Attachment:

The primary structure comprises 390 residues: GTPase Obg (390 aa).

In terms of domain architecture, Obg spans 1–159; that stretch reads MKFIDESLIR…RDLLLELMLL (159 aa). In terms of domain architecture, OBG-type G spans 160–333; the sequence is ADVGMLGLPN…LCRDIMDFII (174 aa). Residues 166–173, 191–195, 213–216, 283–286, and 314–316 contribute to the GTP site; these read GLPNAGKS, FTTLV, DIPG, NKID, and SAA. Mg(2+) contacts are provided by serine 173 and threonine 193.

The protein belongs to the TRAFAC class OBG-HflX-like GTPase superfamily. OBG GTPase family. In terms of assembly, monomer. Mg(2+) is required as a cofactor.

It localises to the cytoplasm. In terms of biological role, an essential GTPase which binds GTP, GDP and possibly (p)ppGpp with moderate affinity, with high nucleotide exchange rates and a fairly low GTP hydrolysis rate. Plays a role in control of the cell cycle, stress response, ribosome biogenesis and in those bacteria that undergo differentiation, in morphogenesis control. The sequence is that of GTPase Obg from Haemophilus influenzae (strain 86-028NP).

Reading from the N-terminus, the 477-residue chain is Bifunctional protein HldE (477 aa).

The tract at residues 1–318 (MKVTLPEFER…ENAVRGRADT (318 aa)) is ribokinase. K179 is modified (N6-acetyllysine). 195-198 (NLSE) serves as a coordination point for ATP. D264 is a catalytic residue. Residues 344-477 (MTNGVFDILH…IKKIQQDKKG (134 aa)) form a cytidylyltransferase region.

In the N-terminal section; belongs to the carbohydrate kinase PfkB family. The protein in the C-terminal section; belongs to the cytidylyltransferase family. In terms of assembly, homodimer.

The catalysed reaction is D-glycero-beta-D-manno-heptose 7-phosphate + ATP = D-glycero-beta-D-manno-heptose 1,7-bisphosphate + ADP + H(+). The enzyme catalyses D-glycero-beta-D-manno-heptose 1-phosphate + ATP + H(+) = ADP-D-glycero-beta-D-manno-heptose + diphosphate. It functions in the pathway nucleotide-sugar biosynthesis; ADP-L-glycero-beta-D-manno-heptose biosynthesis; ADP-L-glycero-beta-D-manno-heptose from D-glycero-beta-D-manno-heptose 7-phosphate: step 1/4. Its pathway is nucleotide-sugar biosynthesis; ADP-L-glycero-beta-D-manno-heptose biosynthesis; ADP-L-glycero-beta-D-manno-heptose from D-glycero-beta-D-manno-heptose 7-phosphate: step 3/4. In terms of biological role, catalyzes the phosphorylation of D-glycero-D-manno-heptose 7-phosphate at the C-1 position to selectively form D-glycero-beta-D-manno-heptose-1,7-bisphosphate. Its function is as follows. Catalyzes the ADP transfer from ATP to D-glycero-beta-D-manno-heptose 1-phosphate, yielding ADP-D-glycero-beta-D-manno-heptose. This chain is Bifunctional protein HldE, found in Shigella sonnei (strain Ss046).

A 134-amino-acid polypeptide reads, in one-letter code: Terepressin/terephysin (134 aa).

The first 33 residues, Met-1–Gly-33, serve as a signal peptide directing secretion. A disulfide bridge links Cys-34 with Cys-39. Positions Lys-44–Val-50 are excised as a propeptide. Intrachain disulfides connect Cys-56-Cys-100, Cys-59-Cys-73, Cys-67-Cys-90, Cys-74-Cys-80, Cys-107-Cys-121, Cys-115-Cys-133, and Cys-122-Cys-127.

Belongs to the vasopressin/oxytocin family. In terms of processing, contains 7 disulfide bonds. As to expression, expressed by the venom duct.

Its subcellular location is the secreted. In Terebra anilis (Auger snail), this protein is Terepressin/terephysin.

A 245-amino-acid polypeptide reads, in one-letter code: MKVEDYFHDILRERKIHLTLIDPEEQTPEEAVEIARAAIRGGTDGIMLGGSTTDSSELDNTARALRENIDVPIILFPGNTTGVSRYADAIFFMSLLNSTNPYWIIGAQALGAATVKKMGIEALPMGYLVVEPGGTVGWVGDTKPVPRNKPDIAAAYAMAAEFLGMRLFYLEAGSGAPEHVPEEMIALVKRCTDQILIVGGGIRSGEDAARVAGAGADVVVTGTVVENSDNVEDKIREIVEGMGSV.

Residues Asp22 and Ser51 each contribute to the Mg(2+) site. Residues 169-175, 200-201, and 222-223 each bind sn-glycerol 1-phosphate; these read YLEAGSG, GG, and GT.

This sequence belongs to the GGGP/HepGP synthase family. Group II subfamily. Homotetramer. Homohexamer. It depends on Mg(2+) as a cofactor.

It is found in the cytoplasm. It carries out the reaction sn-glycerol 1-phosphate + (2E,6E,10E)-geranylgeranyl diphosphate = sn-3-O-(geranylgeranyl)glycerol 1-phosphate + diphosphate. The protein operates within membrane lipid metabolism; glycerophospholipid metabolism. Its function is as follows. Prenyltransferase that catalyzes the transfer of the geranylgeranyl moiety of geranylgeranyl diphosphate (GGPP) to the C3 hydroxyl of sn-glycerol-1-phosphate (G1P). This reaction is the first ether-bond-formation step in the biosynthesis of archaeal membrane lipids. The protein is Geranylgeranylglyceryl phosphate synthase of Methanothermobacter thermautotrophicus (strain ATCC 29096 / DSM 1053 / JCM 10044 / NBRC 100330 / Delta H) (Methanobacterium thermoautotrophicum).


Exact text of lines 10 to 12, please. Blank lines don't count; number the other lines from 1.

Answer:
The first 33 residues, Met-1–Gly-33, serve as a signal peptide directing secretion. A disulfide bridge links Cys-34 with Cys-39. Positions Lys-44–Val-50 are excised as a propeptide. Intrachain disulfides connect Cys-56-Cys-100, Cys-59-Cys-73, Cys-67-Cys-90, Cys-74-Cys-80, Cys-107-Cys-121, Cys-115-Cys-133, and Cys-122-Cys-127.

Belongs to the vasopressin/oxytocin family. In terms of processing, contains 7 disulfide bonds. As to expression, expressed by the venom duct.

Its subcellular location is the secreted. In Terebra anilis (Auger snail), this protein is Terepressin/terephysin.